Tenants Face Off Vs. Landlords’ Lawyers

Thomas Breen photoThree self-representing tenants faced off against three lawyered-up landlords in attempts to stave off evictions. The final score at the end of the day: one win for the landlords, one win for the tenants, and one tie.

That was the outcome of three trials that took place in the third-floor housing court at the state Superior Court building at 121 Elm St.

A vast majority of the three dozen cases on this past Tuesday’s docket didn’t make it all the way to trial. Many resolved instead in the court’s hallways and atrium with the help of court-appointed mediators.

Superior Court Judge John Cordani did hear three separate cases in which landlords and their lawyers attempted to evict lawyler-less tenants who hadn’t agreed to deals.

One case involved a landlord who wanted to end an oral month-to-month lease with her tenants so that she could sell her property. In another, a Goldman Sachs subsidiary sought to move out a tenant from a foreclosed house. In a third, a landlord sought to evict a tenant for not paying $290 ... and for letting her son and his family live with her independent of the stipulations of the lease.

Each saw Cordani listen patiently and respectfully to both sides, and coax each towards a resolution acceptable to both landlord and tenant when possible.

Read on to see how he decided each case, and whether you would have made the same call.

“I Need It To Be Empty”

The landlord win of the morning went to Helen Hind, who owns the four-bedroom, one-and-a-quarter story house at 54 Dudley St. in Hamden’s Newhall neighborhood just over the New Haven town line.

Hind and Hamden attorney Sandra Huggins appeared in the cavernous wood and stucco and marble decorated third-floor court room on Tuesday for their motion for the summary process eviction of Hind’s tenants, Ghiralla Saed and Ngwy Elnaed.

Hind explained to Cordani that the impetus for the attempted eviction is a deal she has in place to sell the house.

“There’s someone purchasing the house,” she said. “I need it to be empty.”

According to the court record, Hind and Huggins filed for the summary process eviction on Oct. 24.

An Oct. 24 complaint written by Hind and signed by Huggins states that Hind entered into an oral month-to-month lease with Saed and Elnaed on Jan. 1, 2018. The complaint states that Hind allowed the couple and their three children to stay in the house through May 31. On July 18, Hind served a notice to quit possession of the property by July 31.

“The Defendants have failed to vacate the premises as required by the Notice to Quit and remain in possession,” the complaint reads. “The Plaintiff asks the Court for Judgment For Immediate Possession of the Premises.”

Saed and Elnaed appeared at the defendants’ table with their young daughter, the latter dressed in a pink sweater and in tears throughout the proceeding.

Saed, in a puffy winter jacket and black sunglasses resting on his forehead, said that he and his family have always been good tenants. They’ve always paid their $700 monthly rent on time. When Hind asked for him to pay a security deposit three months into their stay at 54 Dudley, he said, he worked out an installment plan with her, and got all paid up by October.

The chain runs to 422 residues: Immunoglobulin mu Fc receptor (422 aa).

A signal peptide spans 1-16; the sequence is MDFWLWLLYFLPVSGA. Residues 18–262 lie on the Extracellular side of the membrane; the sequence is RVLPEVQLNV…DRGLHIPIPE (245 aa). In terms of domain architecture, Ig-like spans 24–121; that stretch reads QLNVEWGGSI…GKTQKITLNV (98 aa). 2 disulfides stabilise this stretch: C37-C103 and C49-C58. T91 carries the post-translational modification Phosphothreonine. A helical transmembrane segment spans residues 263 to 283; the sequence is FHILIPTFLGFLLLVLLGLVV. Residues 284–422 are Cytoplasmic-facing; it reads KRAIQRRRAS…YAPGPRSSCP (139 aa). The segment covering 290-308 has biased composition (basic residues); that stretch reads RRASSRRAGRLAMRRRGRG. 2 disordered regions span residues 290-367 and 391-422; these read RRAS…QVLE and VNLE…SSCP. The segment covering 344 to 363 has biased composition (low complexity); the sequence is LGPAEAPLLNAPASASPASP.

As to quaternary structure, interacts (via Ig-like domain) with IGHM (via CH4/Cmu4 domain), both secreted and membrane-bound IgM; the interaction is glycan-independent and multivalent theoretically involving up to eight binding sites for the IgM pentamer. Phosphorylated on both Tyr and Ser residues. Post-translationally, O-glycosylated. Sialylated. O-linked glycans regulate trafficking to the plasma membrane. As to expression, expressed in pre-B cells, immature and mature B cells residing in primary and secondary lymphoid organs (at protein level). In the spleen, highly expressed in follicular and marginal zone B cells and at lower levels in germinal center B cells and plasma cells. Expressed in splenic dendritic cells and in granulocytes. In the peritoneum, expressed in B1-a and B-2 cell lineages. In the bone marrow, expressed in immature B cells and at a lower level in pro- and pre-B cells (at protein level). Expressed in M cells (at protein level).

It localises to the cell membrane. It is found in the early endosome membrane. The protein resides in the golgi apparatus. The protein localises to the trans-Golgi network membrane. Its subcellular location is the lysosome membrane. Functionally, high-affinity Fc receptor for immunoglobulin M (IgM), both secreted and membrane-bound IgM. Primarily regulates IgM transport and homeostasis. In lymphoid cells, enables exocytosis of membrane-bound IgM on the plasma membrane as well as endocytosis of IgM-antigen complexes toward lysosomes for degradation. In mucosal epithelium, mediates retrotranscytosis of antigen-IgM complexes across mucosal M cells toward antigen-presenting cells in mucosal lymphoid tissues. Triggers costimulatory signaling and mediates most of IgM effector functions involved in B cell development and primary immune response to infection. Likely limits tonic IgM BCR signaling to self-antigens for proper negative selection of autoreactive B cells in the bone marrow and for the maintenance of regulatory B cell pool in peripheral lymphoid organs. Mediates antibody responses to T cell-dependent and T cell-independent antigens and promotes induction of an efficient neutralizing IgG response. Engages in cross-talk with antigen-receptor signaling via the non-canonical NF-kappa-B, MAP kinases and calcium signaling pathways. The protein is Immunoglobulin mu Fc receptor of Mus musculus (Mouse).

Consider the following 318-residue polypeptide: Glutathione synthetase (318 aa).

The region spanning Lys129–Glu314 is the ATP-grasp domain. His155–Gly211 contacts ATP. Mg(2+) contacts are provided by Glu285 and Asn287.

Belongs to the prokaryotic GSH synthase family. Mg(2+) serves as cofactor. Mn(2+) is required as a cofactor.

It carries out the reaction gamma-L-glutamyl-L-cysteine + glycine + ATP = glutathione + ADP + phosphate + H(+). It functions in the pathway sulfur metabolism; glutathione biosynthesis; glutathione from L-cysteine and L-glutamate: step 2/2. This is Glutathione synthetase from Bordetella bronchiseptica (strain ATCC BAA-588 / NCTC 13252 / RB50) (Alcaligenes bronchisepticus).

“Why didn’t she ask us earlier?” asked Elnaed, who was dressed in a blue-and-green patterned head scarf and holding her daughter to keep the latter from crying too loudly. She said that now is not a good time for her family to move: her children are in school, and her husband will be having a biopsy before the end of the year because of serious health problems.

“I want move as soon as possible,” Saed said. However, he said, needs time. He asked Cordani to grant him and his family four months to find a new place to live.

Cordani asked Hind if she wanted Saed and his family to move out.

“I do not trust them,” Hind replied. Plus, she said, she has a deal in place to sell the house, but first the house has to be empty. Huggins said that the initial closing date for the sale was Nov. 16, but Hind has not been able to close on the deal because Saed and his family are still living there.

Huggins said she and Hind would be open to letting Saed and his family stay at the property through Dec. 15 while they look for a new place to live.

“Is that the best we can do?” Cordani implored.

Huggins said she would accept letting the family stay on site through the end of December.

After both sides had said their pieces, Cordani reiterated the facts of the case, and then ruled that Saed, Elnaed and their family had to move out by Dec. 31.

“The court is compelled to make a judgment for the plaintiff,” he said, since Hind and Saed had only an oral month-to-month lease, and Hind was well within her right to terminate the lease. He said that Hind had given Saed and his family ample time between the July notice to quit and the November court hearing to find a new place to live.

He did add that Saed can return to the court and request for an extension, aso long as he goes to reasonable efforts over the next month to find a new place to live.

Winter Homelessness vs. Extra Time In Foreclosed Home

The landlord-tenant tie of the day came in MTGLQ Investors, LP v. Heath, Harold et Al, in which a subsidiary of the investment bank Goldman Sachs had moved to evict a man still occupying a house, at 20 Hickory Lane in Madison, that had been foreclosed upon back in April.

Warwick, Rhode Island attorney Chad Morrone represented the Goldman Sachs company MTGLQ Investors, LP. Edward Heath represented himself and his father, Harold, who still live at the Madison property.

According to court records, Morrone filed a complaint against the Heaths on Sep. 21 in which he stated that MTGLQ Investors bought the 20 Hickory Lane house at a foreclosure sale on Apr. 7, 2018. On Aug. 29, the new landlord served the Heaths with a notice to quit possession of the leased property on or before Sept. 7.

“Although the time designated in the notice for the Defendants to quit possession of the premises has passed,” Morrone wrote, “the Defendants still continue in possession.”

On Oct. 31, Cordani ruled in favor of the plaintiff by virtue of the defendant failing to appear at court on Oct. 25.

But on Nov. 6, Heath submitted an application for a stay of execution of the eviction, noting that he did not know that he was supposed to be at court on Oct. 25. Heath also asked the court for mercy because winter approaches and he and his father would be homeless if they had to leave the house immediately.

In court on Tuesday, Heath asked Cordani for six months to find a new place to live.